The designability hypothesis and protein evolution

Research output: Contribution to journalReview articlepeer-review


The usage of protein folds in nature is known to be non-uniform: a few folds are used often, while most others are used relatively rarely. What makes one fold more successful than another? The designability explanation, which posits that successful folds have an exponentially larger number of compatible sequences, is critically reviewed, and compared with other structural and functional explanations. It is argued that designability is one component of fold fitness, but most likely not a dominant one.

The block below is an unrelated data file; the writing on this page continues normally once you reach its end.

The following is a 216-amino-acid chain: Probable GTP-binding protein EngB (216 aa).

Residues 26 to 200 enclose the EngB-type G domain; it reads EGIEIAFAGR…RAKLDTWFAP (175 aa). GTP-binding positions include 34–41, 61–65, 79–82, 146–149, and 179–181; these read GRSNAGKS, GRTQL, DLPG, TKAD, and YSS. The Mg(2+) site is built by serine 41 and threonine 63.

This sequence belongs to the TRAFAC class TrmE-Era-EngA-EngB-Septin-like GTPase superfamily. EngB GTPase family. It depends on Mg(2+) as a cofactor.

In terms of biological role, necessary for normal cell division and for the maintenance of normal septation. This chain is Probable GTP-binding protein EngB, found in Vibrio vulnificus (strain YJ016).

Original languageEnglish (US)
Pages (from-to)111-116
Number of pages6
JournalProtein and Peptide Letters
Issue number2
StatePublished - Feb 2005


  • Designability
  • In vitro evolution
  • Protein design
  • Protein evolution
  • Protein folding

ASJC Scopus subject areas

  • Structural Biology
  • Biochemistry


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